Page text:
What happened to the Northern White Rhino?
Although it has been all but confirmed for many years, the northern white rhino is now even closer to extinction.
The subspecies is down to its final two individuals—both female—after the death of Sudan, the last remaining male, who was euthanized on Monday at the age of 45. All three of the rhinos lived in Kenya at the Ol Pejeta Conservancy. He is survived by Najin and Fatu, the two females: his daughter and grand-daughter, respectively.
A veterinary team had been attempting to treat multiple infections and other conditions related to his old age for about three weeks, but were forced to make the decision after his health deteriorated further.
It is with great sadness that Ol Pejeta Conservancy and the Dvůr Králové Zoo announce that Sudan, the world’s last male northern white rhino, age 45, died at Ol Pejeta Conservancy in Kenya on March 19th, 2018 (yesterday). #SudanForever #TheLoneBachelorGone #Only2Left pic.twitter.com/1ncvmjZTy1— Ol Pejeta (@OlPejeta) March 20, 2018
About the Northern White Rhino
The northern white rhino is one of two subspecies of white rhinoceros. The other, the southern white rhino, was saved from the brink of extinction and has made significant leaps in its conservation, making it the most common subspecies of rhinoceros in the world.
The northern white rhino is significantly smaller than the southern subspecies, with a shorter horn. In fact, the differences between them are so great, that some researchers now believe that they may be two different species altogether.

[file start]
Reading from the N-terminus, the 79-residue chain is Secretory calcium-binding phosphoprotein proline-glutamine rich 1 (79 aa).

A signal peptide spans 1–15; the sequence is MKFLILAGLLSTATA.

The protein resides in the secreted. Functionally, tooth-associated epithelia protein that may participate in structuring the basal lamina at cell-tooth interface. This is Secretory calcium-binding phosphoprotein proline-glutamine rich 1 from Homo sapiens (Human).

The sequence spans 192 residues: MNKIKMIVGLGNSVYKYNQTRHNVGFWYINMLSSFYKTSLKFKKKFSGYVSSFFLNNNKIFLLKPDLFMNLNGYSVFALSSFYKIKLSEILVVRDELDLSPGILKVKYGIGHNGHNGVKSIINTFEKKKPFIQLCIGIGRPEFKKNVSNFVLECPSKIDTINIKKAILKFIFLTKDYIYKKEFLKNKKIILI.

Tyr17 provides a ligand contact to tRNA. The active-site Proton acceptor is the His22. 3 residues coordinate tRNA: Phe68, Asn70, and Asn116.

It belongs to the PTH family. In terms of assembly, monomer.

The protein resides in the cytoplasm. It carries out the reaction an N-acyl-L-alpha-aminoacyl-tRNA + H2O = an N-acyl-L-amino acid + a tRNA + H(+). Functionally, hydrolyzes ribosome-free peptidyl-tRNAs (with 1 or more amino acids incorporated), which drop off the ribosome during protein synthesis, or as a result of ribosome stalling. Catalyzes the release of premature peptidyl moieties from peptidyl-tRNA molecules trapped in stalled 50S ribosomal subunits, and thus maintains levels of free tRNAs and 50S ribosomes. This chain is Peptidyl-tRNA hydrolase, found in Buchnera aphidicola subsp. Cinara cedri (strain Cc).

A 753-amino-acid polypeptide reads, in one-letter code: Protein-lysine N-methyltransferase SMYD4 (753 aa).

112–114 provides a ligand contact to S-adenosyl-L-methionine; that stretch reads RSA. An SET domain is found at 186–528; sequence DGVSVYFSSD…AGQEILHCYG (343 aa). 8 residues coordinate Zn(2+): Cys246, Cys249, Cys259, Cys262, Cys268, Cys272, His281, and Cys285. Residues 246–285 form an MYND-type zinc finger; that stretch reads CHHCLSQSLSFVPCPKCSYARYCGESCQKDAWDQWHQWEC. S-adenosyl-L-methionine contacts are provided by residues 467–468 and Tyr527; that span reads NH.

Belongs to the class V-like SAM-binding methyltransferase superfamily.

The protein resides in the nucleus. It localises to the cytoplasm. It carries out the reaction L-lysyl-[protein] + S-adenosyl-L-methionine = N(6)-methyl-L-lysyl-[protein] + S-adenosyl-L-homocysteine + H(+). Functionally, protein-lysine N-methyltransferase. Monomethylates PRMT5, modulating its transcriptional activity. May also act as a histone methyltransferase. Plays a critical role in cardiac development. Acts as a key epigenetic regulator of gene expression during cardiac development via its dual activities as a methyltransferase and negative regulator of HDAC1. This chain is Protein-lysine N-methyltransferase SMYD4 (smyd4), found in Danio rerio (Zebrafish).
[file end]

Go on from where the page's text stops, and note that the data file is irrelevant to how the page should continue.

Like all other species of rhino, humans have been the driving force towards their dwindling numbers.
Poaching (illegal hunting) of all rhinos is often related to the value of their horns. It is said that on the black market, rhino horn can be sold for $65,000 USD (£46000 GBP) per kilogram.
Rhino horn is believed to have medicinal properties in many cultures. This has led to rhinos being killed in zoos and conservancies around the world. The rhinos at Ol Pejeta Conservancy, where Sudan lived, are protected around-the-clock by armed guards.
According to SaveTheRhino.org, more than 7,000 rhinos have been poached in South Africa alone in the last ten years, and is only slightly declining year-on-year after peaking in 2014 at the height of a 9000 per cent five-year growth.
The future of the Northern White Rhino
Despite the fact that there are no living males, researchers are still holding out hope that the species may miraculously be saved. While the female rhinos were deemed incapable of natural reproduction even before Sudan’s death, there is still a slim possibility of artificial insemination, as the genetic material of a number of male rhinos has been preserved. Unfortunately, all attempts to implant embryos in both northern and southern white females have failed.
Sadly, Najin and Fatu may indeed be the last northern white rhinos the world ever sees. There is still hope for at least a few of the other four remaining species—but poaching numbers will need to decline drastically, and soon.